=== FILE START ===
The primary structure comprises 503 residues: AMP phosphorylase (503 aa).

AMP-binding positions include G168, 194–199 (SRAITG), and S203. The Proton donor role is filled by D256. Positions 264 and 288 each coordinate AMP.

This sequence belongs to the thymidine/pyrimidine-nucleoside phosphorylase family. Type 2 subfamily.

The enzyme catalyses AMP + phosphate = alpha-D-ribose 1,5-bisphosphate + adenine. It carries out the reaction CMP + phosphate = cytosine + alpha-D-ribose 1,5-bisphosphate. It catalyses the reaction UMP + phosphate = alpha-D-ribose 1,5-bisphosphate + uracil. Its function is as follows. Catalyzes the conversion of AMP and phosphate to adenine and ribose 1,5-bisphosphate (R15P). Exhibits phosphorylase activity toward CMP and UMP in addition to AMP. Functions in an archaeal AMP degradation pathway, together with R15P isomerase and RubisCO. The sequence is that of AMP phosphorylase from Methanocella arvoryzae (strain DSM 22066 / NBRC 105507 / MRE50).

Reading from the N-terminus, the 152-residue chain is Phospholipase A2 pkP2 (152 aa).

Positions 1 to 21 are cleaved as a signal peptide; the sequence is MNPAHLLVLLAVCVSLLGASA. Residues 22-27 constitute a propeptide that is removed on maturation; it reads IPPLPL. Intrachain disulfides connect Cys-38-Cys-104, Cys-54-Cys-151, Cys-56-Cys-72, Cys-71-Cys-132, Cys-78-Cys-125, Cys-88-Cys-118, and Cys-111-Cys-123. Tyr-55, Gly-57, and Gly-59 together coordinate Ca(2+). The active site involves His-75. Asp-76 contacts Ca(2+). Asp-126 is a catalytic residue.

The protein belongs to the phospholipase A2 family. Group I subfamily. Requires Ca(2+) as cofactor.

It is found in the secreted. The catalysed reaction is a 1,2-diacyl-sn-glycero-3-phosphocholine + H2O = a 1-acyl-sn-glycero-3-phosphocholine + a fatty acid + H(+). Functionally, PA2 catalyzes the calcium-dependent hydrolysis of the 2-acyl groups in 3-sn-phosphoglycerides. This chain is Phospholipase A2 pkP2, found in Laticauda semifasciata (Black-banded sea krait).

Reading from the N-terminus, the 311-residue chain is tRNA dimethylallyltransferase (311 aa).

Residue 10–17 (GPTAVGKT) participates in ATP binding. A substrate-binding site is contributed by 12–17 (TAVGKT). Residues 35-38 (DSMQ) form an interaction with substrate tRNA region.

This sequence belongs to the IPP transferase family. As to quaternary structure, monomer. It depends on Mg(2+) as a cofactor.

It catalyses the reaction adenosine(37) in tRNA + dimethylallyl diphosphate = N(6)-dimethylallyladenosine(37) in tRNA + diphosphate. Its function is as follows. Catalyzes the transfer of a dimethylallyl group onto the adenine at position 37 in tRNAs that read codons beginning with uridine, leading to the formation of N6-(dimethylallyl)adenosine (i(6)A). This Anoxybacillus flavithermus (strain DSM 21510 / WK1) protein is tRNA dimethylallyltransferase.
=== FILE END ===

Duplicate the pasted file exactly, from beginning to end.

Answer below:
The primary structure comprises 503 residues: AMP phosphorylase (503 aa).

AMP-binding positions include G168, 194–199 (SRAITG), and S203. The Proton donor role is filled by D256. Positions 264 and 288 each coordinate AMP.

This sequence belongs to the thymidine/pyrimidine-nucleoside phosphorylase family. Type 2 subfamily.

The enzyme catalyses AMP + phosphate = alpha-D-ribose 1,5-bisphosphate + adenine. It carries out the reaction CMP + phosphate = cytosine + alpha-D-ribose 1,5-bisphosphate. It catalyses the reaction UMP + phosphate = alpha-D-ribose 1,5-bisphosphate + uracil. Its function is as follows. Catalyzes the conversion of AMP and phosphate to adenine and ribose 1,5-bisphosphate (R15P). Exhibits phosphorylase activity toward CMP and UMP in addition to AMP. Functions in an archaeal AMP degradation pathway, together with R15P isomerase and RubisCO. The sequence is that of AMP phosphorylase from Methanocella arvoryzae (strain DSM 22066 / NBRC 105507 / MRE50).

Reading from the N-terminus, the 152-residue chain is Phospholipase A2 pkP2 (152 aa).

Positions 1 to 21 are cleaved as a signal peptide; the sequence is MNPAHLLVLLAVCVSLLGASA. Residues 22-27 constitute a propeptide that is removed on maturation; it reads IPPLPL. Intrachain disulfides connect Cys-38-Cys-104, Cys-54-Cys-151, Cys-56-Cys-72, Cys-71-Cys-132, Cys-78-Cys-125, Cys-88-Cys-118, and Cys-111-Cys-123. Tyr-55, Gly-57, and Gly-59 together coordinate Ca(2+). The active site involves His-75. Asp-76 contacts Ca(2+). Asp-126 is a catalytic residue.

The protein belongs to the phospholipase A2 family. Group I subfamily. Requires Ca(2+) as cofactor.

It is found in the secreted. The catalysed reaction is a 1,2-diacyl-sn-glycero-3-phosphocholine + H2O = a 1-acyl-sn-glycero-3-phosphocholine + a fatty acid + H(+). Functionally, PA2 catalyzes the calcium-dependent hydrolysis of the 2-acyl groups in 3-sn-phosphoglycerides. This chain is Phospholipase A2 pkP2, found in Laticauda semifasciata (Black-banded sea krait).

Reading from the N-terminus, the 311-residue chain is tRNA dimethylallyltransferase (311 aa).

Residue 10–17 (GPTAVGKT) participates in ATP binding. A substrate-binding site is contributed by 12–17 (TAVGKT). Residues 35-38 (DSMQ) form an interaction with substrate tRNA region.

This sequence belongs to the IPP transferase family. As to quaternary structure, monomer. It depends on Mg(2+) as a cofactor.

It catalyses the reaction adenosine(37) in tRNA + dimethylallyl diphosphate = N(6)-dimethylallyladenosine(37) in tRNA + diphosphate. Its function is as follows. Catalyzes the transfer of a dimethylallyl group onto the adenine at position 37 in tRNAs that read codons beginning with uridine, leading to the formation of N6-(dimethylallyl)adenosine (i(6)A). This Anoxybacillus flavithermus (strain DSM 21510 / WK1) protein is tRNA dimethylallyltransferase.